Manhattan state Senator Brad Hoylman wants to unmask the shadowy owners behind limited liability companies, requiring them to disclose their names and addresses.
The Democrat announced legislation Monday that would provide more transparency in the world of state politics and real estate, the Associated Press reported.
Under the current campaign finance rules, individuals can use LLCs to sidestep contribution limits and make virtually unlimited donations to politicians. Real estate companies, which already have vast networks of LLCs already set up, are often among the top political donors to exploit the loophole.
Hoylman said that LLCs, which can also obscure the identities behind big real estate deals, can be used for money laundering, tax evasion or political corruption. State lawmakers are set to reconvene in January.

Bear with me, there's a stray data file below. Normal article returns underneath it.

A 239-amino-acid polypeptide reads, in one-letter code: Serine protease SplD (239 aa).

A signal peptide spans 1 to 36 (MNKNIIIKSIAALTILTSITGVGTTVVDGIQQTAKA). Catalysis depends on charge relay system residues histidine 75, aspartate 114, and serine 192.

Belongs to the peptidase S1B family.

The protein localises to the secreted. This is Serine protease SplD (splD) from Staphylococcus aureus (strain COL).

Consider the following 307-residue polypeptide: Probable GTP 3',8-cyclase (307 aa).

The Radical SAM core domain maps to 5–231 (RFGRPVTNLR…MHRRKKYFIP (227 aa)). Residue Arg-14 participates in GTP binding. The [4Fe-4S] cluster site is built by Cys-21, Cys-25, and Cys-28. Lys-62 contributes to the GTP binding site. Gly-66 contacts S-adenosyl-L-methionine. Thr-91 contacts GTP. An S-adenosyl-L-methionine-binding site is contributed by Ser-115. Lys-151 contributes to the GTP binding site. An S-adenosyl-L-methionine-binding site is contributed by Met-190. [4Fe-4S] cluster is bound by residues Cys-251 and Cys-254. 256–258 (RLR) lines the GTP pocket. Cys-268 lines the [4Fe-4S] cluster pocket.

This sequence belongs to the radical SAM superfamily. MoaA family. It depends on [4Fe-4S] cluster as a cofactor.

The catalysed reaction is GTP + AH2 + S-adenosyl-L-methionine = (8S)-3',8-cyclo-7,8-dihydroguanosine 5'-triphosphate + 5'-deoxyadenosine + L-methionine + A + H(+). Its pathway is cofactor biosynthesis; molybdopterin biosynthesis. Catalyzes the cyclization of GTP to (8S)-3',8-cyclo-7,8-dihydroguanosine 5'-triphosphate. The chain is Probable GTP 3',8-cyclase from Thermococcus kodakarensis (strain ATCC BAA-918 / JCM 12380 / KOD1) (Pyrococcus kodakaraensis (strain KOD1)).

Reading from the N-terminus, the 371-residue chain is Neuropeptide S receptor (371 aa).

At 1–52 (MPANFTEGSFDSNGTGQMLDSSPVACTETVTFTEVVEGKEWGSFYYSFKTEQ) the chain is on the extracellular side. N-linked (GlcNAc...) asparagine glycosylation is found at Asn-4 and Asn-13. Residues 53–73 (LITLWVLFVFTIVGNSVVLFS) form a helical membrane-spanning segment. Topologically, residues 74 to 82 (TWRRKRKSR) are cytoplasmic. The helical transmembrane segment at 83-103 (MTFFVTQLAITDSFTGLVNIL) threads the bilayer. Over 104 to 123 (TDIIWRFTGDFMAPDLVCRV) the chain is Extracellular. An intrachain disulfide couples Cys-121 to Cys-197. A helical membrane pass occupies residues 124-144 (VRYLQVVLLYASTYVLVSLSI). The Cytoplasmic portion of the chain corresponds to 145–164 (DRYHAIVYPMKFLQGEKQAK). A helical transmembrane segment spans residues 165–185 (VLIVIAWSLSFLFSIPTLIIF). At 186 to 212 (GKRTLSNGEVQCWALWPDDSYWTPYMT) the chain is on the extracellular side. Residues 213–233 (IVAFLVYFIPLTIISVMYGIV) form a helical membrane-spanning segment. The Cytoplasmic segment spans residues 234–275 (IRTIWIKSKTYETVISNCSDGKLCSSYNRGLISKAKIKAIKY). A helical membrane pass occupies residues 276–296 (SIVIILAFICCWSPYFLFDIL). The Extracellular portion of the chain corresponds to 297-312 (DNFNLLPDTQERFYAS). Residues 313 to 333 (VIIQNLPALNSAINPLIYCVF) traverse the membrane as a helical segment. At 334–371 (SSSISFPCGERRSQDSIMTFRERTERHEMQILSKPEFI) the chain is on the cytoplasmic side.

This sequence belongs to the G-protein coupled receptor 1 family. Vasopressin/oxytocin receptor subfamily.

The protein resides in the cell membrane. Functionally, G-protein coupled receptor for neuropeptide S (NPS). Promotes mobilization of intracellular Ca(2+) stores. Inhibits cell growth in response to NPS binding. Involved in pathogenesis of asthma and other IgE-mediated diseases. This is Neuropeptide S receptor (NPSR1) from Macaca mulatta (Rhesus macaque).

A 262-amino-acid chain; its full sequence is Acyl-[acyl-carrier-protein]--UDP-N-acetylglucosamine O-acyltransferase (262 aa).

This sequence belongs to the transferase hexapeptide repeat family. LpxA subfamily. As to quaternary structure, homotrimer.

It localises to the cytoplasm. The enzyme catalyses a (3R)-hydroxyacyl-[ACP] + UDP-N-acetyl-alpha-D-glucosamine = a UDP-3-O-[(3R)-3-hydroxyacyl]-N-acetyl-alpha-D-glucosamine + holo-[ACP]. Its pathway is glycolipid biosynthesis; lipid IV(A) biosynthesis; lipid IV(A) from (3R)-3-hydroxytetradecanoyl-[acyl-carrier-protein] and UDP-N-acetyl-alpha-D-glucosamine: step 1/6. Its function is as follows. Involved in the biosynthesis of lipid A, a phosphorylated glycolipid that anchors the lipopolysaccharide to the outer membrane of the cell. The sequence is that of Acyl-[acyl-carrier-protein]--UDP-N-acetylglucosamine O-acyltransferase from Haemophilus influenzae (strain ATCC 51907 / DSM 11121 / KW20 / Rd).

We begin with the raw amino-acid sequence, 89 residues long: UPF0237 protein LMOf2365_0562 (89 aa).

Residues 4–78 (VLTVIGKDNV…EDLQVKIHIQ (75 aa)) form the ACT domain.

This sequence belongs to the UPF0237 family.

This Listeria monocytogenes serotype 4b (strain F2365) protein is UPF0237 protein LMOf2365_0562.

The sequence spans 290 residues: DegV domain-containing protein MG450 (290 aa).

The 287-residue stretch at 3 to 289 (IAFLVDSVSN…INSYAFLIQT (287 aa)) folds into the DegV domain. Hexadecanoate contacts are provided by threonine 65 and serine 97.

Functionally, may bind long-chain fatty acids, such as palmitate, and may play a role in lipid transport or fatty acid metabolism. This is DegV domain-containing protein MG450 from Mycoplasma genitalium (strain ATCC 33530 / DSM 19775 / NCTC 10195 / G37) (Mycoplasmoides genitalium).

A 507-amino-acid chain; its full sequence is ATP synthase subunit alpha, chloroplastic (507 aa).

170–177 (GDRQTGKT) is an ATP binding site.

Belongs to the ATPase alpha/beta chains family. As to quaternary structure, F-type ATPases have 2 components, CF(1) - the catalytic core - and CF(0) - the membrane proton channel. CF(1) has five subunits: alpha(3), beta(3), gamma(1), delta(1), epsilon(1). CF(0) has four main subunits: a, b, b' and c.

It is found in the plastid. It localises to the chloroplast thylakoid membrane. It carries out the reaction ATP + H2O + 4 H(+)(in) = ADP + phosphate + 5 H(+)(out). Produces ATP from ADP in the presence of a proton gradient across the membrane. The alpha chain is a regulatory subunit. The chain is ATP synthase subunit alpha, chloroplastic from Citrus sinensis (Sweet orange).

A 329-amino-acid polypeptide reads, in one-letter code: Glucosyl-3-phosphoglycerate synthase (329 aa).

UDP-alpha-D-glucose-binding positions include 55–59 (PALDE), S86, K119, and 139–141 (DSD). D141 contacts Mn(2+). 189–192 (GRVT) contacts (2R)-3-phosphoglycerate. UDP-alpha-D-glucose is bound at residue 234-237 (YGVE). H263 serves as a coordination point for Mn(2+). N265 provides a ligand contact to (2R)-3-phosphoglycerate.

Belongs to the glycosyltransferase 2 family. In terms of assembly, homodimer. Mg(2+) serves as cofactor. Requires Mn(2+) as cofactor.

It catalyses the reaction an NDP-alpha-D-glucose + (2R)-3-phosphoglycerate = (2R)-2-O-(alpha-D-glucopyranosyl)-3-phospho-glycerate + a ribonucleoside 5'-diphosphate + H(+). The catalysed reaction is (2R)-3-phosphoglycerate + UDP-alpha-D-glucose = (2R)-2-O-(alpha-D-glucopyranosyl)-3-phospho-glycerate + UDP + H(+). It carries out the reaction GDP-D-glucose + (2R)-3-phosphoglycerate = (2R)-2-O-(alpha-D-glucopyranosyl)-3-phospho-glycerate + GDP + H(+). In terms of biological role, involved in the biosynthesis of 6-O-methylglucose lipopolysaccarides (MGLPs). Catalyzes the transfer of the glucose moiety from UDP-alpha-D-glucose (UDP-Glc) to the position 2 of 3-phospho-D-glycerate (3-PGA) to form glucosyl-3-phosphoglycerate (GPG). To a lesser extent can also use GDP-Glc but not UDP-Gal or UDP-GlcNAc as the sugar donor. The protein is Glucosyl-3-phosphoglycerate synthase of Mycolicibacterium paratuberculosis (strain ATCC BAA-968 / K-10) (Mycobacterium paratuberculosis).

Hoylman was also behind the push for a pied-à-terre tax in 2014, and recently lobbied to have tenants in J-51 buildings informed if their landlords are overcharging them.
The Real Deal teamed up with ProPublica in January to show how the real estate industry used LLCs to pump millions of dollars into Albany in order to protect the valuable 421a tax incentive.
The Treasury Department in August strengthened its rules regarding disclosures for cash real estate deals above $3 million in Manhattan and $1.5 million in the outer boroughs. [AP via WSJ] – Rich Bockmann